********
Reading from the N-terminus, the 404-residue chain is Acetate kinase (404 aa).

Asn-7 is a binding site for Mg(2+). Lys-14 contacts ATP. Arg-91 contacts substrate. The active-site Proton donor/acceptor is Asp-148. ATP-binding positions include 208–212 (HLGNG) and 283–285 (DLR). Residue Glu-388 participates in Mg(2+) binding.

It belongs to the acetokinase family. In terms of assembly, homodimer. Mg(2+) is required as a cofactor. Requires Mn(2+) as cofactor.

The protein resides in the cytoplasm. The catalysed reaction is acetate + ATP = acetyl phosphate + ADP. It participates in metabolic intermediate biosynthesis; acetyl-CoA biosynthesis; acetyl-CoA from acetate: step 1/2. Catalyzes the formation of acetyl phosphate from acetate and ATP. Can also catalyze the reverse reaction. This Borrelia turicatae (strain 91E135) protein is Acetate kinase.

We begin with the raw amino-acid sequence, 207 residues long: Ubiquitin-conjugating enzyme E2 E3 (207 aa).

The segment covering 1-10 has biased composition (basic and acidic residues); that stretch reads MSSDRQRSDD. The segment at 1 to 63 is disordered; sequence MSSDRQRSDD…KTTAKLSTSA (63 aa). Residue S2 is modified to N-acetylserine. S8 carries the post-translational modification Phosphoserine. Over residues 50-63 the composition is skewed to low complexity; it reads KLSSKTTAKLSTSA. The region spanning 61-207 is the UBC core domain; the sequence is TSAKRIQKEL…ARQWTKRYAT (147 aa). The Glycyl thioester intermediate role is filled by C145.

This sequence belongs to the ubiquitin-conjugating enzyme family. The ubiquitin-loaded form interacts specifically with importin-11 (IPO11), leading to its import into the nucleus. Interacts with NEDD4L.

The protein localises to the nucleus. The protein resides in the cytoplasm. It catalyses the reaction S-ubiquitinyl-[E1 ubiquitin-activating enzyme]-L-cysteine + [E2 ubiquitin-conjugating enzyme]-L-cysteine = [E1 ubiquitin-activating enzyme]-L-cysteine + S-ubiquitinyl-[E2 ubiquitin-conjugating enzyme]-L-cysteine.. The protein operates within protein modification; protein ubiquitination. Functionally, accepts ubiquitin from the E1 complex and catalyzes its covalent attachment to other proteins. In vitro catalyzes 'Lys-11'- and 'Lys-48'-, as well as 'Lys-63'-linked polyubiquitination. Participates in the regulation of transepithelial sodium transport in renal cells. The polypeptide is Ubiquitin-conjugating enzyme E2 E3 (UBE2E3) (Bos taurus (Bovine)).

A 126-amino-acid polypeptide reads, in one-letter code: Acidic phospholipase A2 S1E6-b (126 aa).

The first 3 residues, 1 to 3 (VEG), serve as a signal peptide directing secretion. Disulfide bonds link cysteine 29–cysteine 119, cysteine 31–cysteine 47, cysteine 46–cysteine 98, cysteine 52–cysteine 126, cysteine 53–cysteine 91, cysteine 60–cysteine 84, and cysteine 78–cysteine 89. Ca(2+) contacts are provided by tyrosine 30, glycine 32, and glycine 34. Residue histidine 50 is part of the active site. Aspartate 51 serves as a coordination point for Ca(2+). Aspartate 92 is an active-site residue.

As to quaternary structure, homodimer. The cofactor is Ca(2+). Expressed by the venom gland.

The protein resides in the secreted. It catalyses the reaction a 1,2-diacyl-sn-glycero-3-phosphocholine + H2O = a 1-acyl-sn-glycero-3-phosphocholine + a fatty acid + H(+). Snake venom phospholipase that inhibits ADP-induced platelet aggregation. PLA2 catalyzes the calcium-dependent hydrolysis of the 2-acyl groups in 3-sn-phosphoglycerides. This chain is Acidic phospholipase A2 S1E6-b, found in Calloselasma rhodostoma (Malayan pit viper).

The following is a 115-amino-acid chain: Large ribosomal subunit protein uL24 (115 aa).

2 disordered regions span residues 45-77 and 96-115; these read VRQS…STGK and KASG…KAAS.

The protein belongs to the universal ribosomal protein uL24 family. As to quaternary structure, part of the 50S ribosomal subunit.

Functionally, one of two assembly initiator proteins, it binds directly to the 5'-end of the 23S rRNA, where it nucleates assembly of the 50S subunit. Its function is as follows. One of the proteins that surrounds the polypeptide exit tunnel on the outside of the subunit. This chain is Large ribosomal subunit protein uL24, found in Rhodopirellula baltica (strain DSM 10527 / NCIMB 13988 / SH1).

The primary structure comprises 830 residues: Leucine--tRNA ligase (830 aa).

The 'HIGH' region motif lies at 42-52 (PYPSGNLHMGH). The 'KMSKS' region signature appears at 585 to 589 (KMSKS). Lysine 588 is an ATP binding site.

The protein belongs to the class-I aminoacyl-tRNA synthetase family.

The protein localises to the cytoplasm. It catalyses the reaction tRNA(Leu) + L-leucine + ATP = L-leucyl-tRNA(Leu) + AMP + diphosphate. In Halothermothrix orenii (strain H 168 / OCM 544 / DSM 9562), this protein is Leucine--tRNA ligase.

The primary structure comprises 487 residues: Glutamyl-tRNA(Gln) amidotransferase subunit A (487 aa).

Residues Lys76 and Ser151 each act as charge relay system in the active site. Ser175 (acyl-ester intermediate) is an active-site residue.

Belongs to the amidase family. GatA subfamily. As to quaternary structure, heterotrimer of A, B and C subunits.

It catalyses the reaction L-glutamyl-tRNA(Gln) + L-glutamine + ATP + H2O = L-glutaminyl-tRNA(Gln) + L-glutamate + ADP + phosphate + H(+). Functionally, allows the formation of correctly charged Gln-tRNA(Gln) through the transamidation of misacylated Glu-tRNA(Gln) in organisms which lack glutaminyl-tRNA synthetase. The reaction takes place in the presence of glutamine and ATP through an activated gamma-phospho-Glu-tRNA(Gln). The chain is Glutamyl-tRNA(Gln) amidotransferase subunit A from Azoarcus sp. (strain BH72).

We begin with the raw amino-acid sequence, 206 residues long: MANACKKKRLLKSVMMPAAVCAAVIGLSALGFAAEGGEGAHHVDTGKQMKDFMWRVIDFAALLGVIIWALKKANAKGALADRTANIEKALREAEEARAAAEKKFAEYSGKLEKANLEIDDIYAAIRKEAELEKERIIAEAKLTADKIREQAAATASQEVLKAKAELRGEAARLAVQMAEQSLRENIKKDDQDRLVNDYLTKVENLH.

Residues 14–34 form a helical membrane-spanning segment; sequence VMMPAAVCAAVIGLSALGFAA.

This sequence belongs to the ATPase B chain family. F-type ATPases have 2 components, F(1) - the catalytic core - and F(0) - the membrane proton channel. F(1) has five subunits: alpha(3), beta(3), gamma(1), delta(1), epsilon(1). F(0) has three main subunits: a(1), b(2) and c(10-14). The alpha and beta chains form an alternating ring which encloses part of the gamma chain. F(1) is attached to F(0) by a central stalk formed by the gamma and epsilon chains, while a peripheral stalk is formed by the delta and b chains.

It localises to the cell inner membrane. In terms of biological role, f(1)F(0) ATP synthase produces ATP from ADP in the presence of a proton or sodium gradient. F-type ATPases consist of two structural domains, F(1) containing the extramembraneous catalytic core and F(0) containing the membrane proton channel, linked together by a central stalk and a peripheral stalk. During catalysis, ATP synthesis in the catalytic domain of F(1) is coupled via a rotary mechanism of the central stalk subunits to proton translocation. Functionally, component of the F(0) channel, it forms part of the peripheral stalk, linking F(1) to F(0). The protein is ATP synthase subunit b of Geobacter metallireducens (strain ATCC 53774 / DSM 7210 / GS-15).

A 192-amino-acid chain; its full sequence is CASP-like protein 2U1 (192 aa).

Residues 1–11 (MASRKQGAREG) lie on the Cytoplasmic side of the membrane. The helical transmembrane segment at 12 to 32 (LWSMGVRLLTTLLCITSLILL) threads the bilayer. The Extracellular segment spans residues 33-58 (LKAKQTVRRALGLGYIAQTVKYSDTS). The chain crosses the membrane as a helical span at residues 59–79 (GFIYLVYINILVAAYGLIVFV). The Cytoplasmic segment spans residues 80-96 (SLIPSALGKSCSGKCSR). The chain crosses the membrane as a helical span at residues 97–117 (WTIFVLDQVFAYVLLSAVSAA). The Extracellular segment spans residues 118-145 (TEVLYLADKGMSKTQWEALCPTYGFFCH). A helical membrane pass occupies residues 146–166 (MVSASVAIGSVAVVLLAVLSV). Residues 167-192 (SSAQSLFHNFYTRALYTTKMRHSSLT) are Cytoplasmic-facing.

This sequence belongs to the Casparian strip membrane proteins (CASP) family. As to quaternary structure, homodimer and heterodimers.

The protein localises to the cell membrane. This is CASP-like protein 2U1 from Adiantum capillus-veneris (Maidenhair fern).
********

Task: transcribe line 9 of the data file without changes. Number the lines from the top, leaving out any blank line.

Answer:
A 126-amino-acid polypeptide reads, in one-letter code: Acidic phospholipase A2 S1E6-b (126 aa).